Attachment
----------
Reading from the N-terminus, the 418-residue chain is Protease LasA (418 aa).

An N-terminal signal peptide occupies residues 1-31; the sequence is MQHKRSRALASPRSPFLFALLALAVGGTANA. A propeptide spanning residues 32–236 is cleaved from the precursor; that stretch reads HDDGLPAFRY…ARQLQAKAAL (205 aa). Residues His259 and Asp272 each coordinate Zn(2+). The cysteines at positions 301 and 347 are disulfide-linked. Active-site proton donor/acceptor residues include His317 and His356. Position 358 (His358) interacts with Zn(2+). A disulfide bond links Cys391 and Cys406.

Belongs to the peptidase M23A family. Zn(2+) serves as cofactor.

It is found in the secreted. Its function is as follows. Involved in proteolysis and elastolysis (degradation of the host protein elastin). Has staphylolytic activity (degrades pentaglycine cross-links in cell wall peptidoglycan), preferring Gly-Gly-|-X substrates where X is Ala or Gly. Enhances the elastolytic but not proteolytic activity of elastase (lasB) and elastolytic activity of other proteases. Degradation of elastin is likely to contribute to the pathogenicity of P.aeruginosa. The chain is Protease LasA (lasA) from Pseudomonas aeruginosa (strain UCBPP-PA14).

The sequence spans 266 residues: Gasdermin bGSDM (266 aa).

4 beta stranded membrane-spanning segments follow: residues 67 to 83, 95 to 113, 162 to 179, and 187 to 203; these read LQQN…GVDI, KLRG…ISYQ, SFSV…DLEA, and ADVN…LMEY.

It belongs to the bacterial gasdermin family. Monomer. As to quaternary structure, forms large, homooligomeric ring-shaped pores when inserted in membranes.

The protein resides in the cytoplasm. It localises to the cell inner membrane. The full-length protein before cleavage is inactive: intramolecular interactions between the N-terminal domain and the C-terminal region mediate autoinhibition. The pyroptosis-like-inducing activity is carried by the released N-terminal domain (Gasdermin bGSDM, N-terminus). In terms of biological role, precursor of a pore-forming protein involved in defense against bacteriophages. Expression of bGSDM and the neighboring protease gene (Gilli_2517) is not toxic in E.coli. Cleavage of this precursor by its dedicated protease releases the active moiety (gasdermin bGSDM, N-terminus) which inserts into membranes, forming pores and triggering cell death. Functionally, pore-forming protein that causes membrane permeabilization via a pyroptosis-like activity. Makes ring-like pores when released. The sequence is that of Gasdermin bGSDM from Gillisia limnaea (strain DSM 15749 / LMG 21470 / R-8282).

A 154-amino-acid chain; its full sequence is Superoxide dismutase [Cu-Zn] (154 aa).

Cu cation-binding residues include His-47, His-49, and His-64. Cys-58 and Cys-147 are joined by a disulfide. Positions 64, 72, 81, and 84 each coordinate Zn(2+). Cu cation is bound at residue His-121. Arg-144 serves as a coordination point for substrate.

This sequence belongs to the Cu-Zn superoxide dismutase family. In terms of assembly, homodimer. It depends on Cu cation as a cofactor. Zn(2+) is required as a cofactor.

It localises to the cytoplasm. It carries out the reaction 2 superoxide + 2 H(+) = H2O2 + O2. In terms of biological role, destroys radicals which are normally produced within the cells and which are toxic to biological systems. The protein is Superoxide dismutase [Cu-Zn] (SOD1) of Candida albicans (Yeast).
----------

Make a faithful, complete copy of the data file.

Reading from the N-terminus, the 418-residue chain is Protease LasA (418 aa).

An N-terminal signal peptide occupies residues 1-31; the sequence is MQHKRSRALASPRSPFLFALLALAVGGTANA. A propeptide spanning residues 32–236 is cleaved from the precursor; that stretch reads HDDGLPAFRY…ARQLQAKAAL (205 aa). Residues His259 and Asp272 each coordinate Zn(2+). The cysteines at positions 301 and 347 are disulfide-linked. Active-site proton donor/acceptor residues include His317 and His356. Position 358 (His358) interacts with Zn(2+). A disulfide bond links Cys391 and Cys406.

Belongs to the peptidase M23A family. Zn(2+) serves as cofactor.

It is found in the secreted. Its function is as follows. Involved in proteolysis and elastolysis (degradation of the host protein elastin). Has staphylolytic activity (degrades pentaglycine cross-links in cell wall peptidoglycan), preferring Gly-Gly-|-X substrates where X is Ala or Gly. Enhances the elastolytic but not proteolytic activity of elastase (lasB) and elastolytic activity of other proteases. Degradation of elastin is likely to contribute to the pathogenicity of P.aeruginosa. The chain is Protease LasA (lasA) from Pseudomonas aeruginosa (strain UCBPP-PA14).

The sequence spans 266 residues: Gasdermin bGSDM (266 aa).

4 beta stranded membrane-spanning segments follow: residues 67 to 83, 95 to 113, 162 to 179, and 187 to 203; these read LQQN…GVDI, KLRG…ISYQ, SFSV…DLEA, and ADVN…LMEY.

It belongs to the bacterial gasdermin family. Monomer. As to quaternary structure, forms large, homooligomeric ring-shaped pores when inserted in membranes.

The protein resides in the cytoplasm. It localises to the cell inner membrane. The full-length protein before cleavage is inactive: intramolecular interactions between the N-terminal domain and the C-terminal region mediate autoinhibition. The pyroptosis-like-inducing activity is carried by the released N-terminal domain (Gasdermin bGSDM, N-terminus). In terms of biological role, precursor of a pore-forming protein involved in defense against bacteriophages. Expression of bGSDM and the neighboring protease gene (Gilli_2517) is not toxic in E.coli. Cleavage of this precursor by its dedicated protease releases the active moiety (gasdermin bGSDM, N-terminus) which inserts into membranes, forming pores and triggering cell death. Functionally, pore-forming protein that causes membrane permeabilization via a pyroptosis-like activity. Makes ring-like pores when released. The sequence is that of Gasdermin bGSDM from Gillisia limnaea (strain DSM 15749 / LMG 21470 / R-8282).

A 154-amino-acid chain; its full sequence is Superoxide dismutase [Cu-Zn] (154 aa).

Cu cation-binding residues include His-47, His-49, and His-64. Cys-58 and Cys-147 are joined by a disulfide. Positions 64, 72, 81, and 84 each coordinate Zn(2+). Cu cation is bound at residue His-121. Arg-144 serves as a coordination point for substrate.

This sequence belongs to the Cu-Zn superoxide dismutase family. In terms of assembly, homodimer. It depends on Cu cation as a cofactor. Zn(2+) is required as a cofactor.

It localises to the cytoplasm. It carries out the reaction 2 superoxide + 2 H(+) = H2O2 + O2. In terms of biological role, destroys radicals which are normally produced within the cells and which are toxic to biological systems. The protein is Superoxide dismutase [Cu-Zn] (SOD1) of Candida albicans (Yeast).